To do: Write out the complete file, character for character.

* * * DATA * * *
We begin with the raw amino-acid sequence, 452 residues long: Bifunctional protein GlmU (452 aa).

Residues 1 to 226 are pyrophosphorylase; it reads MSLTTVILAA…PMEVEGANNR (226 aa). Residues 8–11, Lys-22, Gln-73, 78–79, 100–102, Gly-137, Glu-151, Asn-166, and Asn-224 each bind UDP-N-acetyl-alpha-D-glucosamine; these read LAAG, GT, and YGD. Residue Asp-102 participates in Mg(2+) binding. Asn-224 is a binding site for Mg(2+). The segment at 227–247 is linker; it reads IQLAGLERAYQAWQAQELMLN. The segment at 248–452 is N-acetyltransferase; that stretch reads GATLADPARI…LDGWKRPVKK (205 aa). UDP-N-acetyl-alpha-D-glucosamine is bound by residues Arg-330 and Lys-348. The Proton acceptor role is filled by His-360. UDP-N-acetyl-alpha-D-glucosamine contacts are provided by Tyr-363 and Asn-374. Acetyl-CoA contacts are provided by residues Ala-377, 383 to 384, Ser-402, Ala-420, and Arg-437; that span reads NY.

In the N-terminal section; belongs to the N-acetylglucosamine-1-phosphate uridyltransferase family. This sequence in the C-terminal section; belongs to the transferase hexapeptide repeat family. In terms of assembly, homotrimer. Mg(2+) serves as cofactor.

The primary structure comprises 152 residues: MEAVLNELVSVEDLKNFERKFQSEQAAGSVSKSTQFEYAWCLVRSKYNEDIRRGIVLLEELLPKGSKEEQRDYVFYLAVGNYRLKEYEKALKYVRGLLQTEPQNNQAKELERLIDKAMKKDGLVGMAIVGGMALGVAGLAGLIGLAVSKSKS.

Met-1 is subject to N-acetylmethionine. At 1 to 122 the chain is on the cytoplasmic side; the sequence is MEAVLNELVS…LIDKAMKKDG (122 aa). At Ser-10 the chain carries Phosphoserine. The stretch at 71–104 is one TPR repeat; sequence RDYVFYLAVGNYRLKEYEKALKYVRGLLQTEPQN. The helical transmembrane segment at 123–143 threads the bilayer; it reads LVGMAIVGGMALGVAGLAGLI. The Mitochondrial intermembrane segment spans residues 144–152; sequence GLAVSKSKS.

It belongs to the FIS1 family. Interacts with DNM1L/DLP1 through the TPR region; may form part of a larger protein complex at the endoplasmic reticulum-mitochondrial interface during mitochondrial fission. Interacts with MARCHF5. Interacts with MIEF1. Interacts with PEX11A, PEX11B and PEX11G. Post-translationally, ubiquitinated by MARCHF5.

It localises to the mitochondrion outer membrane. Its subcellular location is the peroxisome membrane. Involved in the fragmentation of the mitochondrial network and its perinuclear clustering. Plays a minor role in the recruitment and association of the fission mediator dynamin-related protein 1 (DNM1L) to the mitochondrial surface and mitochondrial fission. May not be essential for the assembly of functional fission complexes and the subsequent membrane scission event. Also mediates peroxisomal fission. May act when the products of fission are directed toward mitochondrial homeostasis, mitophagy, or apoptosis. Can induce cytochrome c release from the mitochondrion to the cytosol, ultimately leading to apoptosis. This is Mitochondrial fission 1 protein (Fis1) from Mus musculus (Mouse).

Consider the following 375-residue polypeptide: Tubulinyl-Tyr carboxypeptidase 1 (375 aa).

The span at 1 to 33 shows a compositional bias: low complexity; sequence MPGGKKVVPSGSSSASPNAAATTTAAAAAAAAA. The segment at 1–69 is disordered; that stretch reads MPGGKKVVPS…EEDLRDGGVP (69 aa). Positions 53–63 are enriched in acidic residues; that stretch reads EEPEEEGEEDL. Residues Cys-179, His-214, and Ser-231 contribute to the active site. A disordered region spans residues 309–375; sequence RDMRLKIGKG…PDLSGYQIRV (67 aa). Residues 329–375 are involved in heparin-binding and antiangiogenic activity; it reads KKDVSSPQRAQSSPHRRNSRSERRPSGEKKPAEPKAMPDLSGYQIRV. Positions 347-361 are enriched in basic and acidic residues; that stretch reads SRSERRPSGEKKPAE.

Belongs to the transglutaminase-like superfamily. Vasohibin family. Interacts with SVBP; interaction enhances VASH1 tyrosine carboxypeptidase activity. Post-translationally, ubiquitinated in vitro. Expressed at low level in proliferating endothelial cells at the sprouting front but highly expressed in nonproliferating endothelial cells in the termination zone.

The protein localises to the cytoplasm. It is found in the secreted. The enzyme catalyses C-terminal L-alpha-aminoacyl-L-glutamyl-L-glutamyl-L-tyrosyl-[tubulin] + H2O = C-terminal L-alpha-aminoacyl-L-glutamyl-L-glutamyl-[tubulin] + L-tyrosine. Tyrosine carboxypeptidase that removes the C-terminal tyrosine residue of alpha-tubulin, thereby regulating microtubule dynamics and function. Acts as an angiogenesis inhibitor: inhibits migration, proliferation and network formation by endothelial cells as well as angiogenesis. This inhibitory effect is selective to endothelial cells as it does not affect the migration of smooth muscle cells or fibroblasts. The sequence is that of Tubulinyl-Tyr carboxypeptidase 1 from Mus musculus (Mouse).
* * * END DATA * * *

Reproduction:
We begin with the raw amino-acid sequence, 452 residues long: Bifunctional protein GlmU (452 aa).

Residues 1 to 226 are pyrophosphorylase; it reads MSLTTVILAA…PMEVEGANNR (226 aa). Residues 8–11, Lys-22, Gln-73, 78–79, 100–102, Gly-137, Glu-151, Asn-166, and Asn-224 each bind UDP-N-acetyl-alpha-D-glucosamine; these read LAAG, GT, and YGD. Residue Asp-102 participates in Mg(2+) binding. Asn-224 is a binding site for Mg(2+). The segment at 227–247 is linker; it reads IQLAGLERAYQAWQAQELMLN. The segment at 248–452 is N-acetyltransferase; that stretch reads GATLADPARI…LDGWKRPVKK (205 aa). UDP-N-acetyl-alpha-D-glucosamine is bound by residues Arg-330 and Lys-348. The Proton acceptor role is filled by His-360. UDP-N-acetyl-alpha-D-glucosamine contacts are provided by Tyr-363 and Asn-374. Acetyl-CoA contacts are provided by residues Ala-377, 383 to 384, Ser-402, Ala-420, and Arg-437; that span reads NY.

In the N-terminal section; belongs to the N-acetylglucosamine-1-phosphate uridyltransferase family. This sequence in the C-terminal section; belongs to the transferase hexapeptide repeat family. In terms of assembly, homotrimer. Mg(2+) serves as cofactor.

The primary structure comprises 152 residues: MEAVLNELVSVEDLKNFERKFQSEQAAGSVSKSTQFEYAWCLVRSKYNEDIRRGIVLLEELLPKGSKEEQRDYVFYLAVGNYRLKEYEKALKYVRGLLQTEPQNNQAKELERLIDKAMKKDGLVGMAIVGGMALGVAGLAGLIGLAVSKSKS.

Met-1 is subject to N-acetylmethionine. At 1 to 122 the chain is on the cytoplasmic side; the sequence is MEAVLNELVS…LIDKAMKKDG (122 aa). At Ser-10 the chain carries Phosphoserine. The stretch at 71–104 is one TPR repeat; sequence RDYVFYLAVGNYRLKEYEKALKYVRGLLQTEPQN. The helical transmembrane segment at 123–143 threads the bilayer; it reads LVGMAIVGGMALGVAGLAGLI. The Mitochondrial intermembrane segment spans residues 144–152; sequence GLAVSKSKS.

It belongs to the FIS1 family. Interacts with DNM1L/DLP1 through the TPR region; may form part of a larger protein complex at the endoplasmic reticulum-mitochondrial interface during mitochondrial fission. Interacts with MARCHF5. Interacts with MIEF1. Interacts with PEX11A, PEX11B and PEX11G. Post-translationally, ubiquitinated by MARCHF5.

It localises to the mitochondrion outer membrane. Its subcellular location is the peroxisome membrane. Involved in the fragmentation of the mitochondrial network and its perinuclear clustering. Plays a minor role in the recruitment and association of the fission mediator dynamin-related protein 1 (DNM1L) to the mitochondrial surface and mitochondrial fission. May not be essential for the assembly of functional fission complexes and the subsequent membrane scission event. Also mediates peroxisomal fission. May act when the products of fission are directed toward mitochondrial homeostasis, mitophagy, or apoptosis. Can induce cytochrome c release from the mitochondrion to the cytosol, ultimately leading to apoptosis. This is Mitochondrial fission 1 protein (Fis1) from Mus musculus (Mouse).

Consider the following 375-residue polypeptide: Tubulinyl-Tyr carboxypeptidase 1 (375 aa).

The span at 1 to 33 shows a compositional bias: low complexity; sequence MPGGKKVVPSGSSSASPNAAATTTAAAAAAAAA. The segment at 1–69 is disordered; that stretch reads MPGGKKVVPS…EEDLRDGGVP (69 aa). Positions 53–63 are enriched in acidic residues; that stretch reads EEPEEEGEEDL. Residues Cys-179, His-214, and Ser-231 contribute to the active site. A disordered region spans residues 309–375; sequence RDMRLKIGKG…PDLSGYQIRV (67 aa). Residues 329–375 are involved in heparin-binding and antiangiogenic activity; it reads KKDVSSPQRAQSSPHRRNSRSERRPSGEKKPAEPKAMPDLSGYQIRV. Positions 347-361 are enriched in basic and acidic residues; that stretch reads SRSERRPSGEKKPAE.

Belongs to the transglutaminase-like superfamily. Vasohibin family. Interacts with SVBP; interaction enhances VASH1 tyrosine carboxypeptidase activity. Post-translationally, ubiquitinated in vitro. Expressed at low level in proliferating endothelial cells at the sprouting front but highly expressed in nonproliferating endothelial cells in the termination zone.

The protein localises to the cytoplasm. It is found in the secreted. The enzyme catalyses C-terminal L-alpha-aminoacyl-L-glutamyl-L-glutamyl-L-tyrosyl-[tubulin] + H2O = C-terminal L-alpha-aminoacyl-L-glutamyl-L-glutamyl-[tubulin] + L-tyrosine. Tyrosine carboxypeptidase that removes the C-terminal tyrosine residue of alpha-tubulin, thereby regulating microtubule dynamics and function. Acts as an angiogenesis inhibitor: inhibits migration, proliferation and network formation by endothelial cells as well as angiogenesis. This inhibitory effect is selective to endothelial cells as it does not affect the migration of smooth muscle cells or fibroblasts. The sequence is that of Tubulinyl-Tyr carboxypeptidase 1 from Mus musculus (Mouse).